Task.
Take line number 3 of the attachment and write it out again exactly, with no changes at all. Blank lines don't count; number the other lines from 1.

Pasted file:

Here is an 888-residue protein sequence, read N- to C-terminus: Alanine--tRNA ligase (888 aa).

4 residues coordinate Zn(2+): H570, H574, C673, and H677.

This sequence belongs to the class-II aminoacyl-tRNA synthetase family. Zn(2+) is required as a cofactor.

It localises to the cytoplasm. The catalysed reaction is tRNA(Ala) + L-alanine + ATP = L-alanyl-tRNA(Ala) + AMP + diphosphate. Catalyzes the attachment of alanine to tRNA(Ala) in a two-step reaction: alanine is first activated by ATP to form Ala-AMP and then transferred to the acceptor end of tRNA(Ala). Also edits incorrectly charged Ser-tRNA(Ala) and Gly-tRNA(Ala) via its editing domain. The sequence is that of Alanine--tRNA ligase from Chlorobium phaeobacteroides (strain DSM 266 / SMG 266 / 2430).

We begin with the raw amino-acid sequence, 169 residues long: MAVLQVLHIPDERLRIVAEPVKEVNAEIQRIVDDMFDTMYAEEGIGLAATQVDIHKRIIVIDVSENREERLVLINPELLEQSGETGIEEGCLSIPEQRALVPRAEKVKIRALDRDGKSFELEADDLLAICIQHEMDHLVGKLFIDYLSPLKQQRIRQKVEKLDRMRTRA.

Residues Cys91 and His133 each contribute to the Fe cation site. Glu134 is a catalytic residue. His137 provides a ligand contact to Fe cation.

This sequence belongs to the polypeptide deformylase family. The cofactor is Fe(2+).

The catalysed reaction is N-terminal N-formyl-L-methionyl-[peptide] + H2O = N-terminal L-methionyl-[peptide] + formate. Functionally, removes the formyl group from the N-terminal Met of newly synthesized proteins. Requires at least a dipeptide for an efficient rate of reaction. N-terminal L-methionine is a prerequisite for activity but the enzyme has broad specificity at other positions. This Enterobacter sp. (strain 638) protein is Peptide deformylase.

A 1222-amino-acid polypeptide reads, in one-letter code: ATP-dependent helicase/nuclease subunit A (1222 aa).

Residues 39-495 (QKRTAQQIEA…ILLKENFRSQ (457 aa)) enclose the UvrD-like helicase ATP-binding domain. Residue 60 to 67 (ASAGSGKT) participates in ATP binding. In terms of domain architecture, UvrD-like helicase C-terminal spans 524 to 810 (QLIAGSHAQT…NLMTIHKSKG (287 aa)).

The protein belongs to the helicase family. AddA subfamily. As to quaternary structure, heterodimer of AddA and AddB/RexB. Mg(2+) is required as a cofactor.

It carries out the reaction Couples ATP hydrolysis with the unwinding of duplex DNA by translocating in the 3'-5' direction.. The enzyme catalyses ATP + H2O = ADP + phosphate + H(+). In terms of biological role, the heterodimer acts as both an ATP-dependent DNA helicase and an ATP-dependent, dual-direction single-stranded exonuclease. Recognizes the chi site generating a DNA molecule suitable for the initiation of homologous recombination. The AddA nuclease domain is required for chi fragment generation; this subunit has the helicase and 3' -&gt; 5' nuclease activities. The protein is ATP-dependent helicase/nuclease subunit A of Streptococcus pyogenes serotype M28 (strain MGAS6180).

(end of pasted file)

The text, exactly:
This sequence belongs to the class-II aminoacyl-tRNA synthetase family. Zn(2+) is required as a cofactor.